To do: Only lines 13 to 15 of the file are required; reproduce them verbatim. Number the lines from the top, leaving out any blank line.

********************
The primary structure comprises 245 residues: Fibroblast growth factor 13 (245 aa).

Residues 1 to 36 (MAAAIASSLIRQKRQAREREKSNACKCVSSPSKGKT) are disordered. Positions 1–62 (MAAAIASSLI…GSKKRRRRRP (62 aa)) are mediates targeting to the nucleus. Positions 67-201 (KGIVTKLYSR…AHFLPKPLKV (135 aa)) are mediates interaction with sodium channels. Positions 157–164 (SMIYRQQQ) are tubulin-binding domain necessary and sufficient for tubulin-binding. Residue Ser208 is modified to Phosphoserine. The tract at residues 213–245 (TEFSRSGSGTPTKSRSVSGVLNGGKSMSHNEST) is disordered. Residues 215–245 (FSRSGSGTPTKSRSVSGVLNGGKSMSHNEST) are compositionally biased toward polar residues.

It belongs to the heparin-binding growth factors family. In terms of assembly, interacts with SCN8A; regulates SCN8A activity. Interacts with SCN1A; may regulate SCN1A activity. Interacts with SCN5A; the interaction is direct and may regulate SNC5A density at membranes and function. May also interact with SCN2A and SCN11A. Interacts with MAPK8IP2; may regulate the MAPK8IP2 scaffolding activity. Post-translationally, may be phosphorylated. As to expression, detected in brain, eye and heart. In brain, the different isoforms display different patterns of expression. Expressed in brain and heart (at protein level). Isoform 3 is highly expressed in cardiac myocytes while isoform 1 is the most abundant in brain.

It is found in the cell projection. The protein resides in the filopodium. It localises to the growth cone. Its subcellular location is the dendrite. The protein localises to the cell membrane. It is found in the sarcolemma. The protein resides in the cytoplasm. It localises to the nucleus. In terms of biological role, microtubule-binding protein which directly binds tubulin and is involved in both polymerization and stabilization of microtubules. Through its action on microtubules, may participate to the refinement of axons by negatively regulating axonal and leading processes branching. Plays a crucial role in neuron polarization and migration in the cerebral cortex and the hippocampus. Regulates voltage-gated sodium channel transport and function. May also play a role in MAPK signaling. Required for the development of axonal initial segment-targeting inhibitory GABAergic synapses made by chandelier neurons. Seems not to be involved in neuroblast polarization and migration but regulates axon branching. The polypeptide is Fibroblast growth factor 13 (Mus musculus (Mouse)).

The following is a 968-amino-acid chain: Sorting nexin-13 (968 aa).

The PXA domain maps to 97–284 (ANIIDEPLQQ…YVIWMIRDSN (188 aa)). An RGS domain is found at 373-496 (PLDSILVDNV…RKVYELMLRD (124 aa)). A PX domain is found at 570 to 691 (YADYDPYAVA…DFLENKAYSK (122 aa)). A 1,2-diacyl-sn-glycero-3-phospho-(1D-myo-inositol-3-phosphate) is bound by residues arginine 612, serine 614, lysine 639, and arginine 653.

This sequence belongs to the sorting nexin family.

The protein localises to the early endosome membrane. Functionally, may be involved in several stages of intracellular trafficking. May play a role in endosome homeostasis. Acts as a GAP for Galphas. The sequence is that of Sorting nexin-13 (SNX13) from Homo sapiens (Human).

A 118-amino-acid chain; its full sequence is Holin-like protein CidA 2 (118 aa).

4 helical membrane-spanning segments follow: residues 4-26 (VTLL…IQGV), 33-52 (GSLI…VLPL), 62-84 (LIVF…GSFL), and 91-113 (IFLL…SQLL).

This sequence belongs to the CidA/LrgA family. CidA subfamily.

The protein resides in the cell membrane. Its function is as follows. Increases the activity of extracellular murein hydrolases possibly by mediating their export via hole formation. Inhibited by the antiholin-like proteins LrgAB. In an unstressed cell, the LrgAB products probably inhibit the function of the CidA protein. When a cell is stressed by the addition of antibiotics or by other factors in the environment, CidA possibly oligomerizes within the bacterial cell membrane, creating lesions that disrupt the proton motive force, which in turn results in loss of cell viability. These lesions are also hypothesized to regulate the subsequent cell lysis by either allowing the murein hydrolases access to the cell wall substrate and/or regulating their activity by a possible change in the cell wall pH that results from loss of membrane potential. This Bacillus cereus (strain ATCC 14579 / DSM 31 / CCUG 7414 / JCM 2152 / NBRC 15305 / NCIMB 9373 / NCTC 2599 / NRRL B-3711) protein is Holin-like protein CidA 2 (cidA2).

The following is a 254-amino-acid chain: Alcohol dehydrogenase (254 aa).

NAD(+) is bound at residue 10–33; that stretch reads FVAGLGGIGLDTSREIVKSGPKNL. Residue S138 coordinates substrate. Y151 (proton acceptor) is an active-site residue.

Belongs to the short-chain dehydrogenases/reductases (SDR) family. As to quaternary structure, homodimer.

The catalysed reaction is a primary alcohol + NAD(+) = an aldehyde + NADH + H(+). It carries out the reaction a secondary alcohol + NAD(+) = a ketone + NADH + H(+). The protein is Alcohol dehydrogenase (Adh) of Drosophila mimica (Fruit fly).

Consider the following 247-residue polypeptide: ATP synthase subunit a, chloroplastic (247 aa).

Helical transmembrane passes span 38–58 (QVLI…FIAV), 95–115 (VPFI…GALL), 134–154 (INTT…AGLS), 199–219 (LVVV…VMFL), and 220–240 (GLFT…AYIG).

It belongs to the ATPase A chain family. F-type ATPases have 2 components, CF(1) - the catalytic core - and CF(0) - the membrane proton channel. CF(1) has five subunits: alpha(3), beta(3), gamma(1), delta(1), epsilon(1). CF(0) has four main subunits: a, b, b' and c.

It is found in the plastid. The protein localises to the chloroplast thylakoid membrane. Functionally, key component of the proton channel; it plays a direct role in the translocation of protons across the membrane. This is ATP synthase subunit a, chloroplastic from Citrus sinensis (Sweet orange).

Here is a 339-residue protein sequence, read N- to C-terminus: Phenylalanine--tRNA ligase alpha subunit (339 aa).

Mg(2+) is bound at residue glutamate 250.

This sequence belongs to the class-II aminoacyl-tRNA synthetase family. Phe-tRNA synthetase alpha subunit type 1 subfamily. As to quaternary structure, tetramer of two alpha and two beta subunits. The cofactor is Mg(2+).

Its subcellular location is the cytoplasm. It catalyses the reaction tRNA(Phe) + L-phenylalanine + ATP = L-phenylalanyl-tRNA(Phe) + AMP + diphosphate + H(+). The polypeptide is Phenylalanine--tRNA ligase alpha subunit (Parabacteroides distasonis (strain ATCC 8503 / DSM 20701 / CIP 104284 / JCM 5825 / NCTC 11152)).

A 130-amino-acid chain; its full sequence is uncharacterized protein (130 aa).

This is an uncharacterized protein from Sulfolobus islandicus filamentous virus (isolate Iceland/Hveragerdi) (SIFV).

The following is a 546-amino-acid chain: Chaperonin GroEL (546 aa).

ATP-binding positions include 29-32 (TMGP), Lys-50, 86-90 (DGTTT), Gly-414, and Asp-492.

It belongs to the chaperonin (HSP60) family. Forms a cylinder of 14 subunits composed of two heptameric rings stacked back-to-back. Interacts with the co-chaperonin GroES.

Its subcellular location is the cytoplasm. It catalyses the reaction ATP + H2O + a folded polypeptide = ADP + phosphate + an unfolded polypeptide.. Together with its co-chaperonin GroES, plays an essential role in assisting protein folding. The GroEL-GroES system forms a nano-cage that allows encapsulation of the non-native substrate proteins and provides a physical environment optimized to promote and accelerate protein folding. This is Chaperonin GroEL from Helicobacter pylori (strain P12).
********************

The following is a 254-amino-acid chain: Alcohol dehydrogenase (254 aa).

NAD(+) is bound at residue 10–33; that stretch reads FVAGLGGIGLDTSREIVKSGPKNL. Residue S138 coordinates substrate. Y151 (proton acceptor) is an active-site residue.

Belongs to the short-chain dehydrogenases/reductases (SDR) family. As to quaternary structure, homodimer.